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Use Gmail or Outlook to manage your email? Listen up – there’s another warning from experts this week as cyber thieves have rolled out a clever new trick to leave people out of pocket. The latest tactic sends a scary warning to your inbox, suggesting that the account owner is at risk of attack due to a lack of anti-virus protection on their PC.
According to the team at consumer group Which?, these messages purport to have been sent by some of the biggest names in cyber protection, like McAfee and Norton, in a bit to trick unsuspecting users.
One email that suggests it’s come from the team at McAfee reads: “Your subscription has expired! Protect your digital life now. We strongly recommend renewing your McAfee subscription to keep your privacy online and protect your communications.”
This is then followed by a button that says “Get protect now.”
Once the link is clicked, users are taken to a fake sign up page where they are asked to pay overinflated prices for anti-virus software they probably don’t need.
Alongside that McAfee scam, there’s also a Norton antivirus message that is landing into inboxes which uses another way to try and trick PC owners. Instead of a warning, this email pretends to be an invoice from the cyber security firm claiming that the user is about to be charged over $500 (£380) to renew their subscription.
If the recipient doesn’t act, it will be auto-renewed at that very high cost (a real Norton protection plan costs around £100). A link is then placed at the bottom of the message for users to unsubscribe. However, being fooled into clicking it will end up taking users to a fake page where hackers attempt to steal user names, passwords and banking details.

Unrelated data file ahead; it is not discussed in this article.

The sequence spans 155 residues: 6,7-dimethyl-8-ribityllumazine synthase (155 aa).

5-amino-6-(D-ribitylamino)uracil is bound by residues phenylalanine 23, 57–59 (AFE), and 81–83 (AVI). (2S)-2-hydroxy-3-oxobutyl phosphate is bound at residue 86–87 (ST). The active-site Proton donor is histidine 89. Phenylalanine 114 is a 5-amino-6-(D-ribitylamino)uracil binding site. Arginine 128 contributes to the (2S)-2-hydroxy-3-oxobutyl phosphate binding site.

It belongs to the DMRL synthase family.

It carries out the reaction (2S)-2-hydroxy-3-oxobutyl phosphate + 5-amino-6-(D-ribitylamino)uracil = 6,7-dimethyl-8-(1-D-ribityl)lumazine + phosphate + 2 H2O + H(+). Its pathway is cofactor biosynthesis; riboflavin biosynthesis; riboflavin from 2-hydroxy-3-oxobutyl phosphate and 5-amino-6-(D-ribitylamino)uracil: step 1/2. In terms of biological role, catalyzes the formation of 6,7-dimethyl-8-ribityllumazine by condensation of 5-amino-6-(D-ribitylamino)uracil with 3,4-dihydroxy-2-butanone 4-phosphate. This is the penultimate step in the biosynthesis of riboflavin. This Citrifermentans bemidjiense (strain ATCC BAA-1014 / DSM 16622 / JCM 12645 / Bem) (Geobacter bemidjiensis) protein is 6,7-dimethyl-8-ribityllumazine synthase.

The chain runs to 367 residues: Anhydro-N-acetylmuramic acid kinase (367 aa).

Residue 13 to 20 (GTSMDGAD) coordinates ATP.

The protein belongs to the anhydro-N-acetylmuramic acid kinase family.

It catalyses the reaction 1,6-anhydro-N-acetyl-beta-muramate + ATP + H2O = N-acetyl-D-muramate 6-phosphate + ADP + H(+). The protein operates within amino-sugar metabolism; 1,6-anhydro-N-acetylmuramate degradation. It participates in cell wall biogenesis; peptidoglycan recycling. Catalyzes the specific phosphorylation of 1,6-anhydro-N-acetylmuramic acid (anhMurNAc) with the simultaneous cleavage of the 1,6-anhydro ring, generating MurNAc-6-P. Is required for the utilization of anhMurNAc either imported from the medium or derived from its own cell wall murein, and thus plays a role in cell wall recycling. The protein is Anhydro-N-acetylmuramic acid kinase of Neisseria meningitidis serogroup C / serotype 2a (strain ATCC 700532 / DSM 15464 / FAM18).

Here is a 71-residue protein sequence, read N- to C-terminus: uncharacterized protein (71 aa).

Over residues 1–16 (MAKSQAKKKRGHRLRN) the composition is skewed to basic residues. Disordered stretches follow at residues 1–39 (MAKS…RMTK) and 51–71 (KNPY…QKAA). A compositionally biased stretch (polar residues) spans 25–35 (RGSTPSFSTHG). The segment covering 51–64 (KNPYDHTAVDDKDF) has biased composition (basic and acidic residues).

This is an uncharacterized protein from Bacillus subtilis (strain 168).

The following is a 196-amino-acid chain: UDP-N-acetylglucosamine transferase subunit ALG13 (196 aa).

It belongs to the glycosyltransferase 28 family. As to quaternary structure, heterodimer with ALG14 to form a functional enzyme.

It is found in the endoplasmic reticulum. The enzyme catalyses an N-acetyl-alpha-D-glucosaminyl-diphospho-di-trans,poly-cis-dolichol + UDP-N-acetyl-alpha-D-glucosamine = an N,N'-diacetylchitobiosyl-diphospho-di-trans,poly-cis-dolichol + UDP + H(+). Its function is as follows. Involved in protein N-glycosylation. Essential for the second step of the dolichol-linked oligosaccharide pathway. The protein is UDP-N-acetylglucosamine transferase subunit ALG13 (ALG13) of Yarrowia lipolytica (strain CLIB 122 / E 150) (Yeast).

Speaking about the scam Which?’s Luke Jeffery said: “A familiar phishing scam has returned: scammers are trying their luck at convincing people they need to renew antivirus protection they didn’t know they had.
“Fake emails posing as McAfee and Norton Antivirus informing people that their subscription is at an end and needs renewing are currently circulating. The emails ask you to click through on links in order to ‘renew the subscriptions’.”
In response to the latest fake emails, a Norton spokesperson told Which?: “NortonLifeLock is a trusted name in consumer Cyber Safety. We encourage consumers to be vigilant and monitor for phishing attempts, where, commonly, cybercriminals attempt to take advantage of the trusted reputation built by companies and public bodies, to try and trick and defraud consumers.
“Any NortonLifeLock customer with a concern should contact our customer support teams, while we also provide helpful tips and techniques for identifying and reporting phishing on our website.”
This latest threat comes after Gmail, Outlook and other email users were warned about fake supermarket messages arriving into inboxes. These emails suggest that users could get a gift card for taking a quick survey. However, there is no such incentive with hackers using this method in a bid to steal user names and passwords.
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